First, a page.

CAMBRIDGE, MINN. – The mystery surrounding a Maple Grove girl missing since 1989 deepened Tuesday as local, state and FBI investigators dug up rural property owned by Amy Sue Pagnac’s parents.
After searching the family’s Maple Grove house and back yard just over a week ago, authorities continued to ramp up work on the 25-year-old cold case, with five forensic scientists and more than a dozen investigators excavating the family’s wooded Isanti County property.
Police said Tuesday they plan to be there 24 hours a day through at least Friday, searching for any clues in the 1989 disappearance of the 13-year-old.
“Every day that goes by, we’re closer to finding Amy,” Maple Grove police Capt. Keith Terlinden said. “This is important to us, and this is important to the Maple Grove community.”
More than 50 miles north of the suburb, the wooded dirt maintenance road that leads to the 140-acre Pagnac property was blocked Tuesday by yellow police tape as more than a dozen law enforcement vehicles, including a Maple Grove dump truck, were parked nearby. Terlinden declined to say why authorities are searching the property, what they’re looking for or whether they’ve found anything on the land, about 9 miles outside of Cambridge.
No suspects have been named in Pagnac’s case.
“It’s a process, and the process will be complete when Amy is found,” he said.
While the growing attention on her daughter’s case is comforting to Susan Pagnac, she reiterated Tuesday that she believes Amy, who would turn 38 on June 15, was abducted and is alive.
“I just need them to stop fixating on the concept that she’s dead and start looking for her,” she said Tuesday from the family’s Maple Grove home, where she and her husband put back items that police had boxed up after last month’s six-day search. “I’m sorry. It’s just very frustrating to me that everyone assumes my daughter is dead.”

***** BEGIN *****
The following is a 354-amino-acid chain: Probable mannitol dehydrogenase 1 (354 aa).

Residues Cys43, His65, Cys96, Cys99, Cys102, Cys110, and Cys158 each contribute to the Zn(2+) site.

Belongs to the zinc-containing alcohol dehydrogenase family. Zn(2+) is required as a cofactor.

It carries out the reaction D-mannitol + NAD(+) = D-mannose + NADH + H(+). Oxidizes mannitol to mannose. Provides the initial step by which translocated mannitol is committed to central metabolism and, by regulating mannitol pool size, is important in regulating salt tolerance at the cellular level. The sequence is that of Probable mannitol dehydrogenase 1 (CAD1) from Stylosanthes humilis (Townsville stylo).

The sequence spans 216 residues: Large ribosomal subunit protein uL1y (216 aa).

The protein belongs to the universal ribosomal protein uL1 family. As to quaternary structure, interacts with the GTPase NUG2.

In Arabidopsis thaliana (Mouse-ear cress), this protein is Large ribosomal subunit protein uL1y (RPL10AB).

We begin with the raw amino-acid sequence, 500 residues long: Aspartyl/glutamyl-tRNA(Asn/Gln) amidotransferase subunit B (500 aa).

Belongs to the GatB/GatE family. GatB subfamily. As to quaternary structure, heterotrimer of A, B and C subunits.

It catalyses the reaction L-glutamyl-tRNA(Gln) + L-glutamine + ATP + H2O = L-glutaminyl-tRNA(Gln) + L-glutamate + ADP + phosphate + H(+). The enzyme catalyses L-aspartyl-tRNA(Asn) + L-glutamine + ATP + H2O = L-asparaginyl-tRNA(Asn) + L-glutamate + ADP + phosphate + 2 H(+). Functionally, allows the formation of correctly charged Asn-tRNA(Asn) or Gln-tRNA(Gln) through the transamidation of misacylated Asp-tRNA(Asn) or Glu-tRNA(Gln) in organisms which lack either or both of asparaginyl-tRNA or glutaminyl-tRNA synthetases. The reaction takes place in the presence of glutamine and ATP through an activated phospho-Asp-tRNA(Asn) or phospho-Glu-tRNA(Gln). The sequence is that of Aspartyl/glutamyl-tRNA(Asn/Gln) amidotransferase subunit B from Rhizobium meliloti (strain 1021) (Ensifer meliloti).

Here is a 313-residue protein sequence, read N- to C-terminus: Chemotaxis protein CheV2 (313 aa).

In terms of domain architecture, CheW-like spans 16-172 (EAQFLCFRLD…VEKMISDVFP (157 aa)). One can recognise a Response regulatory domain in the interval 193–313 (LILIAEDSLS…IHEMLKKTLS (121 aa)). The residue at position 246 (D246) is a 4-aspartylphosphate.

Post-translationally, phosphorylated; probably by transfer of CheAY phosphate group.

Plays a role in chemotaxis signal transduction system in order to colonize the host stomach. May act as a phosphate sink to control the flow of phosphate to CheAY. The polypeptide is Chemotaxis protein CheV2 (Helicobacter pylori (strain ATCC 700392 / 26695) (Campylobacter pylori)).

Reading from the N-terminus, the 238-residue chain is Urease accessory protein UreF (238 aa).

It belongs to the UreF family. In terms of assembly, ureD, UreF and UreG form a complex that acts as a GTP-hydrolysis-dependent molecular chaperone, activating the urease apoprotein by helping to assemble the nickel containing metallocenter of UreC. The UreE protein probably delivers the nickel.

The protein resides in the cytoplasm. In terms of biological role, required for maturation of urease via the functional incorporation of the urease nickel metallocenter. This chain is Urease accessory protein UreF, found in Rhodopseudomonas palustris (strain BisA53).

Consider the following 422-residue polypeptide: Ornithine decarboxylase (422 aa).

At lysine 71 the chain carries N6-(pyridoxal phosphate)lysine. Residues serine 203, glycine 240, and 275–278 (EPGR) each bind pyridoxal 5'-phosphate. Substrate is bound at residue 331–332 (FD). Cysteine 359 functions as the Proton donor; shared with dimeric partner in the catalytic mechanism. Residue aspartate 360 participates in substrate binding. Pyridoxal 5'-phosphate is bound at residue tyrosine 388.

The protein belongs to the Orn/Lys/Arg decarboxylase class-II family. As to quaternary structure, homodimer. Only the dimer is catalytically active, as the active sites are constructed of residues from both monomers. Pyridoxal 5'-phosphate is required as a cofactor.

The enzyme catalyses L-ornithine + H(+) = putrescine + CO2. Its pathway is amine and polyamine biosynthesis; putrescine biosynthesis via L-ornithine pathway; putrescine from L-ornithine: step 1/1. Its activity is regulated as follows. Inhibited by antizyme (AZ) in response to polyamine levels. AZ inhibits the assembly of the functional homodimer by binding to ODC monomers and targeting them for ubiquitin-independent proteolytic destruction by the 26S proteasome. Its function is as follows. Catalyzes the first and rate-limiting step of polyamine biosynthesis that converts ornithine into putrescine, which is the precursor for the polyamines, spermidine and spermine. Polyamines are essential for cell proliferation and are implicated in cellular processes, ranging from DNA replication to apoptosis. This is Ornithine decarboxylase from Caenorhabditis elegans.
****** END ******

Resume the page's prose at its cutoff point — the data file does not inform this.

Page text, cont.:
On Aug. 5, 1989, Marshall Midden, Susan Pagnac’s husband, told police that he and Amy went to tend crops at the family’s farm about noon and were returning about 5 p.m. when he stopped at an Osseo gas station 2 miles from their home. He told police he used the bathroom, came outside to find the car empty and assumed Amy was in the women’s bathroom. But, he said, she had vanished.
Farming the land
Now, nearly 25 years later, the cold case is resurfacing after police got a sealed search warrant May 18 for the family’s home, spending six days examining items inside and digging up the back yard and a concrete patio.
On Tuesday, Pagnac said police didn’t tell her they were searching their farmland now, but she said she thinks the search — like last month’s search — is to rule out steps in the investigative process.
“I assume they’re just going through the paces that they did back then,” she said. “I don’t really care as long as they do what they need to do.”
In 1987, the family bought the property, in the 37000 block of Verdin Street NW., in Maple Ridge Township. Pagnac said they used to bring Amy and her younger sister, Susan Jr., to hunt mushrooms or play on a tire swing as she and Midden farmed vegetables or harvested trees. Two of the family dogs are buried there, she said.
The property has a barn and an old trailer but no house; the couple plan eventually to build one and retire there.
Pagnac said police searched the land in 1990, but she doesn’t know why or whether anything was found. While the family still visits the land, she said the farming stopped in 1993.
‘Our goal is just to find Amy’
Maple Grove police, though, declined to confirm whether investigators have searched the property before.
On Monday starting at 9 a.m., they began their work, with a sealed search warrant. They’re partnering with the FBI, the state Bureau of Criminal Apprehension and the Isanti County Sheriff’s Office.
Despite the excavating, Terlinden said investigators think Amy could be dead or alive.
“Our goal is just to find Amy,” he said.
Less than a mile away from the Pagnac farmland, Allen DeJoode watched as law enforcement vehicles concentrated near the property and a TV news helicopter flew overhead. He’s lived on neighboring land for more than 50 years and said that, since Pagnac and her family bought the former tree farm, they have kept to themselves.
Another neighbor, Steve Erickson, said federal and state law enforcement were on the property four or five years ago, but he didn’t know what they were doing then.
“It’s all very interesting,” he said. “I don’t have a clue what’s going on. But I can’t believe it.”